Within the context of the siege, Syrian security forces have also arrested scores of Yarmouk residents, many of whom they have subjected to enforced disappearance. Some have died in custody in suspicious circumstances. Those arrested include at least 12 medical workers; six of whom were subjected to enforced disappearance and remain unaccounted for and another who died in the custody of Syrian security forces. All appear to have been targeted by the Syrian security forces on account of their activities as medical workers. Other medical and health workers have been killed and injured in apparently targeted or indiscriminate attacks by the Syrian government forces besieging Yarmouk.
The plight of the Palestinian refugees of Syria is a catastrophe within the wider catastrophe of Syria. Almost two thirds of Syria’s 530,000 Palestinian refugees have once again been displaced. Approximately 270,000 Palestinians are internally displaced in Syria. More than 50,000 are reported to have fled to Lebanon, 11,000 to Jordan, 6,000 to Egypt, 1,000 to Libya, 1,000 to Gaza and others to Turkey, Malaysia, Thailand and Indonesia and other countries. As early as July 2013, the United Nations Relief and Works Agency for Palestine Refugees (UNRWA), which provides protection and assistance to some 5 million Palestinian refugees across Syria, Lebanon, Jordan, the West Bank and Gaza Strip, described the community as “unravelling and in acute distress”.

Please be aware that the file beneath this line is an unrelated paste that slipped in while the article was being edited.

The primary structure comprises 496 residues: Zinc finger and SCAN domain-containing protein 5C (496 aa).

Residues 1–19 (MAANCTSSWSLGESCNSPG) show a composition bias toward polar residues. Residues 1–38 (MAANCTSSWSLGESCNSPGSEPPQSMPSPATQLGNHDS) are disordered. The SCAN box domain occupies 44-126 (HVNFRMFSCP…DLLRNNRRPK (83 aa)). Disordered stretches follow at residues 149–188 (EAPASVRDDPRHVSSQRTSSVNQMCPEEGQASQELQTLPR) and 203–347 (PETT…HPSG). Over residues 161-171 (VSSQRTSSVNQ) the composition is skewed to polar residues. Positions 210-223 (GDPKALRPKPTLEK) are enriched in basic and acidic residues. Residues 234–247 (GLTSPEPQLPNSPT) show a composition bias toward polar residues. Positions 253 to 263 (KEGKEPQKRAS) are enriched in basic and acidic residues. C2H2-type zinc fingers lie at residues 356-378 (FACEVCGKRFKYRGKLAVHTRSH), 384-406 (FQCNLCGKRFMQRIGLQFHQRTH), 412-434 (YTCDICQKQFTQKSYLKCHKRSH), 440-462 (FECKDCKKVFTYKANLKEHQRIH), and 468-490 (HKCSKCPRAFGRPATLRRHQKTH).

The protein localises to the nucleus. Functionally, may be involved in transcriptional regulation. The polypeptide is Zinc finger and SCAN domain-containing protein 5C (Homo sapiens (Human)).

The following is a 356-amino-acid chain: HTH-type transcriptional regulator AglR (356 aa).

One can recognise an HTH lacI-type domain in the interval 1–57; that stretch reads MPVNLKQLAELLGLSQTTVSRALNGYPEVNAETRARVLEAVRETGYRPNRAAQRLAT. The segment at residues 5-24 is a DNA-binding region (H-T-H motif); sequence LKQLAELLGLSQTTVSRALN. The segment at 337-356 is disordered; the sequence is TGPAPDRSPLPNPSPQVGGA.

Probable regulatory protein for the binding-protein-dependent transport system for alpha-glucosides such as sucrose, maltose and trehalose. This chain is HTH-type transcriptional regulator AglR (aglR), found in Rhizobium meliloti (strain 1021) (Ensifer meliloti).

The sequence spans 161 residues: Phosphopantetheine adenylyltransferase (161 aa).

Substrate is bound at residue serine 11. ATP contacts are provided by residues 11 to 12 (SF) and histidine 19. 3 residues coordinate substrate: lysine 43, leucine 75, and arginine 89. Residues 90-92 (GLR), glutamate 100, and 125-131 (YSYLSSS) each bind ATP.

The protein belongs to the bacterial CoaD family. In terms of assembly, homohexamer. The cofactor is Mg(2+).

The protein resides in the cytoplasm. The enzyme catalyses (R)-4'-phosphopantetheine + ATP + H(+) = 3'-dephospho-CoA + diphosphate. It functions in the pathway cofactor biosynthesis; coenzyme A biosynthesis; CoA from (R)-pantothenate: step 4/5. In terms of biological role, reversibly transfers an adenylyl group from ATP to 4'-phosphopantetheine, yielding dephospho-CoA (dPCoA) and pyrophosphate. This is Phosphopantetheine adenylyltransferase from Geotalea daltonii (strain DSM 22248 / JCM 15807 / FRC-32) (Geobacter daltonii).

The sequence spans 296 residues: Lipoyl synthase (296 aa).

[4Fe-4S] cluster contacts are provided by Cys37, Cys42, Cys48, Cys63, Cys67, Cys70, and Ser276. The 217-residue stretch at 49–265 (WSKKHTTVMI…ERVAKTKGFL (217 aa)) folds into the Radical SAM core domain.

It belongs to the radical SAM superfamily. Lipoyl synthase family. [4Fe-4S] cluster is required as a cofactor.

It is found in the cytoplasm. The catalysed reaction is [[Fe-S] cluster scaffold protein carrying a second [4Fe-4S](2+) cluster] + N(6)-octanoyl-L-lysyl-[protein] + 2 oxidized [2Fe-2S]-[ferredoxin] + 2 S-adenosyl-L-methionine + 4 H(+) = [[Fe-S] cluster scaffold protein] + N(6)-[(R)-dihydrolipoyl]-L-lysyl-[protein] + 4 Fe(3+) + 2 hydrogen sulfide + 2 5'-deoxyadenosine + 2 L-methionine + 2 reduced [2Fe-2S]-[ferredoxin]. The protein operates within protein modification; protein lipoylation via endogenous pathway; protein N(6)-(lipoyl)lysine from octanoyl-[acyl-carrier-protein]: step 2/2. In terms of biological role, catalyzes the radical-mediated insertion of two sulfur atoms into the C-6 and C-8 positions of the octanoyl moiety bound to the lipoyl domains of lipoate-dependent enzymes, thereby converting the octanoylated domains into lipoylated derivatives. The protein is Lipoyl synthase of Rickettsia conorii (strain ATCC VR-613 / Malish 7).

This report draws on information provided to Amnesty International by six current residents of Yarmouk and 12 former residents, now either internally displaced within Syria or living as refugees abroad and who remain in contact sporadically, and with great difficulty, with family members and others who remain in Yarmouk. Amnesty International’s interviews with all of these individuals have been conducted via the internet, Skype and telephone. Additional information has been obtained from representatives of human rights, humanitarian and medical organizations as well as through monitoring of video clips and other images published by residents of Yarmouk and others. Amnesty International is withholding the identities of all those who contributed information to this report to protect their security.